Consumer boom gone and never coming back
Despite the efforts of retailers to get us spending, this year's Christmas shopping spree is shaping up as modest, rather than spectacular.
About one-third of us plan to spend less on gifts than last year, a Westpac survey found. Half of us plan to spend the same amount, and just 13 per cent plan to spend more.
Shock, horror! Only about one in eight shoppers plans to spend more this year than last. It sure sounds like more grim news for the retail industry.
However, it turns out these survey results are about the same as those from 2010 and 2011. Separate figures also show economy-wide spending is growing, just more slowly than in the past.
All of which raises the question: is consumer gloom to blame for the weakening economy? Or is the more cautious attitude of consumers a return to business as usual?
As this week's graph shows, confidence is indeed well below the highs of last decade. But it's hardly hit rock-bottom. In fact, the current level of consumer confidence is pretty close to its average since the 1970s.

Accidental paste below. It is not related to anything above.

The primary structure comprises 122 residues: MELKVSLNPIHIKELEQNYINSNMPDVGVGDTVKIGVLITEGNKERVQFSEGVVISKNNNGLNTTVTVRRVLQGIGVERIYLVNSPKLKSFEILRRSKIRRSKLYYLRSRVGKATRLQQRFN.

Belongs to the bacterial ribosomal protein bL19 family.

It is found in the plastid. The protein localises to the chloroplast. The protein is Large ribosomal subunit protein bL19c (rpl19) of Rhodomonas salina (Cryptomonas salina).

Consumers haven't gone on a spending strike, either. Spending is growing in line with income, by about 3 per cent a year, rather than the blistering annual pace of 6 per cent during the mid-2000s.
Without question, consumers are being more frugal than during the great consumption boom of last decade.
But with the benefit of hindsight, it's clear the heady days of sky-high confidence and spending during the mid-noughties were unusual.
As the Reserve Bank governor, Glenn Stevens, puts it, consumer behaviour has gone back to what was once considered to be ''normal''.
''It is not actually that consumers have no income to spend, nor that their confidence levels are that low, nor that their saving rate is that high,'' Stevens says.
This reversion to slower spending growth is probably one reason we're not as upbeat as in the past.
It also makes life much harder for many business people, especially those in retail.
But it also seems clear the boom days from before the global financial crisis were abnormal and aren't coming back. Perhaps it's time we all got used to slower spending growth.